At the Supreme Court, the abortion providers argue that the justices should invalidate Louisiana’s law because it is “materially indistinguishable” from the one struck down in Whole Woman’s Health. They maintain that the law doesn’t confer any benefits on women.
Louisiana contends that its law doesn’t impose an undue burden or substantial obstacle on access to abortion. It also argues that abortion doctors don’t have standing to challenge the law on behalf of women.
Litigants must demonstrate “standing” to bring a legal challenge based on actual injuries that they have suffered or will suffer as a result of the defendant’s conduct.
As a general matter, courts will not hear lawsuits asserting the legal rights of a third party unless there is (1) a close relationship between the litigant and the third party with the underlying right and (2) a hindrance or genuine obstacle preventing the third party from asserting her own rights.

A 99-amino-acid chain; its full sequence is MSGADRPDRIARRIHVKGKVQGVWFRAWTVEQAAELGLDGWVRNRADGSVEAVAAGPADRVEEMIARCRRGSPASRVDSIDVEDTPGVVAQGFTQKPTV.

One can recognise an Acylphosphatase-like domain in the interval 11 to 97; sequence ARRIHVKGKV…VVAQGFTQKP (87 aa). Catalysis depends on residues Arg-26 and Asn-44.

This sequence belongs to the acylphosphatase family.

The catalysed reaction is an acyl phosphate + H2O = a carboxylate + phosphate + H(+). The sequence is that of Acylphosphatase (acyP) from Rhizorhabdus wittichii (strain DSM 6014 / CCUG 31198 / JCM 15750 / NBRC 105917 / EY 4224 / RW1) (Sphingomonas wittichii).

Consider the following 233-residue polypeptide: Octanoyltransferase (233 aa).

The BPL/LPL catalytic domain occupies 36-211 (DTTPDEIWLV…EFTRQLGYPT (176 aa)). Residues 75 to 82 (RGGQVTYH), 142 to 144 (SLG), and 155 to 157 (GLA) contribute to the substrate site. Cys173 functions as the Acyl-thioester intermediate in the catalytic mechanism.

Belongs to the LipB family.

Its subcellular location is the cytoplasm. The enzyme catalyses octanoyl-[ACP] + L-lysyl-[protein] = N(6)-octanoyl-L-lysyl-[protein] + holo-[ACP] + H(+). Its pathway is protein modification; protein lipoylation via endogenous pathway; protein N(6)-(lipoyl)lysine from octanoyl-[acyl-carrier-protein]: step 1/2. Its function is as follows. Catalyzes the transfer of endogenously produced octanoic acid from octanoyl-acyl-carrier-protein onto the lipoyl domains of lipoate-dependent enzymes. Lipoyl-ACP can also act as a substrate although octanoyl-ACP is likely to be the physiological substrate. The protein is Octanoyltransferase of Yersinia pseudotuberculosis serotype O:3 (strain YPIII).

In Singleton v. Wulff (1976), the Supreme Court first allowed abortion doctors to assert the rights of women, despite the fact that women previously had brought their own legal challenges. The “Jane Roe” in Roe v. Wade, for example, was a pregnant woman.
Since Singleton, fewer women have brought their own challenges and, today, abortion clinics and doctors bring the vast majority of lawsuits.
This is particularly troublesome in situations such as June Medical Services, where the challenged law was designed to protect women from the life-threatening incompetence of the very doctors who are trying to invalidate the law.
Seila Law v. CFPB and June Medical Services v. Russo are just two of many important cases at the Supreme Court this term. Look for decisions in these cases and others by the end of June.